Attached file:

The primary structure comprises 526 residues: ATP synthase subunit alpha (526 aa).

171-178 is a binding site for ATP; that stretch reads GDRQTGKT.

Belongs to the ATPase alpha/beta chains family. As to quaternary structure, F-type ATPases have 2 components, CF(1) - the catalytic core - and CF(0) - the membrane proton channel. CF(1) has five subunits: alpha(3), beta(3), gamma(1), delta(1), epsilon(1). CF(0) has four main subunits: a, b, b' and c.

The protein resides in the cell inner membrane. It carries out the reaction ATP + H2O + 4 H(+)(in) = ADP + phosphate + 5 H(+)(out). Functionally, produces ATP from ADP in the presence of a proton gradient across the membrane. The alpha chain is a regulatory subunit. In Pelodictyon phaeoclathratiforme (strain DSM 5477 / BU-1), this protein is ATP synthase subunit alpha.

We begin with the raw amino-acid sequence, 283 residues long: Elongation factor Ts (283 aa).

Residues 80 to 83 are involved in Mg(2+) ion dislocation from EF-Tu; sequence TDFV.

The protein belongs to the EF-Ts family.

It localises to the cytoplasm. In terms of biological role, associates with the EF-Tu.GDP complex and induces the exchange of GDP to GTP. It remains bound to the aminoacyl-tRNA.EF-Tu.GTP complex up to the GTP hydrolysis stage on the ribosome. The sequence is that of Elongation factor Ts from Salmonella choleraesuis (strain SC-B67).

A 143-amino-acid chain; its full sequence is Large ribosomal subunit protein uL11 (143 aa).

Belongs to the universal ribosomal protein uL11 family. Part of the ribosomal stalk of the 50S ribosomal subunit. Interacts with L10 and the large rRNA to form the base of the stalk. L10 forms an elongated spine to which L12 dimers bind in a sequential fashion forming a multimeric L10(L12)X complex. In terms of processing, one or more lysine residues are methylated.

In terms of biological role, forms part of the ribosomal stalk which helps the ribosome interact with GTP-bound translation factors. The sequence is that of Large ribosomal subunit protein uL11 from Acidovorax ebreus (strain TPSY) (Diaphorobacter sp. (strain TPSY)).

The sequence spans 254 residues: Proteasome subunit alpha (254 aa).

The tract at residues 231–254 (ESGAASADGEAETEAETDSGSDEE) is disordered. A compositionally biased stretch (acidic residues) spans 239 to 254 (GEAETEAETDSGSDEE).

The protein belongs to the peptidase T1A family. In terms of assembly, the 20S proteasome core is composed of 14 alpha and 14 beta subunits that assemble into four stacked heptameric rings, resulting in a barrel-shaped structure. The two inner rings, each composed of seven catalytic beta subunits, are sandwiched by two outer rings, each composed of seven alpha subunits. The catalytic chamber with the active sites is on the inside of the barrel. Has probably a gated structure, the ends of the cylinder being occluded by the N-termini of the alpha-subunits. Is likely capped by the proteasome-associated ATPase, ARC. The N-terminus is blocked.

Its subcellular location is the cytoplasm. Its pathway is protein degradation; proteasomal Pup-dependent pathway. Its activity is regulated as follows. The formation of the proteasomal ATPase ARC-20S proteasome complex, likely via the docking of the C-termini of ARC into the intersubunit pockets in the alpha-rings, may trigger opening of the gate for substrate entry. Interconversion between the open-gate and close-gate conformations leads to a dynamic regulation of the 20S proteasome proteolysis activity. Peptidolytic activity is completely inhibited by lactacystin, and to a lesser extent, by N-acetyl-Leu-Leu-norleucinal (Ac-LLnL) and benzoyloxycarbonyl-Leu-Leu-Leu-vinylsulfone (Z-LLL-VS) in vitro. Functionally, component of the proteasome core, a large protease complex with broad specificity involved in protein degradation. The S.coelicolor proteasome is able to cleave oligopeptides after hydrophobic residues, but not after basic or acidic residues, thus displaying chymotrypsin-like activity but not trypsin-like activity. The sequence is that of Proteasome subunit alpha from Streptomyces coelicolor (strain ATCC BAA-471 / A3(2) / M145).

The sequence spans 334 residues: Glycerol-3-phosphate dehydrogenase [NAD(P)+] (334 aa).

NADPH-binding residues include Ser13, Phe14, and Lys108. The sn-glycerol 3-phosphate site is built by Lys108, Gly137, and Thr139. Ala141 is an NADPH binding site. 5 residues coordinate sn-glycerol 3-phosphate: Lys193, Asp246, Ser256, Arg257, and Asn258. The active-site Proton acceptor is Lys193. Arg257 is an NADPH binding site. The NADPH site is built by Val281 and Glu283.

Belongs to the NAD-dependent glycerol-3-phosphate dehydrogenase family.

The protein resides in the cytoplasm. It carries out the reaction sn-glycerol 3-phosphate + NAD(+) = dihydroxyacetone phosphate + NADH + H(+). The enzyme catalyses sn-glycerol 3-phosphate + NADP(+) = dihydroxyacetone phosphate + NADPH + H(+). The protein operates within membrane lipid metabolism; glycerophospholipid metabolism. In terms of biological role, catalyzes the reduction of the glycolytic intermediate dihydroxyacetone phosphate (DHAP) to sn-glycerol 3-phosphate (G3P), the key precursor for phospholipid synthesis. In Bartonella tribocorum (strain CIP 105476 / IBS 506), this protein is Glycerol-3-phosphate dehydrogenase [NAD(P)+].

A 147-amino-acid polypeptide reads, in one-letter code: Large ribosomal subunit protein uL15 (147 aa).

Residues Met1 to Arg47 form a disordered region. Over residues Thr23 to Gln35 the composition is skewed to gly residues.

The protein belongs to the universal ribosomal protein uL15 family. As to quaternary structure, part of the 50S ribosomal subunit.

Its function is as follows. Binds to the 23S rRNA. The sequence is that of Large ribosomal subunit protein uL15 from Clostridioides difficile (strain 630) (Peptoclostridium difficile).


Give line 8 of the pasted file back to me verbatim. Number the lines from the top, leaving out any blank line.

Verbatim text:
It localises to the cytoplasm. In terms of biological role, associates with the EF-Tu.GDP complex and induces the exchange of GDP to GTP. It remains bound to the aminoacyl-tRNA.EF-Tu.GTP complex up to the GTP hydrolysis stage on the ribosome. The sequence is that of Elongation factor Ts from Salmonella choleraesuis (strain SC-B67).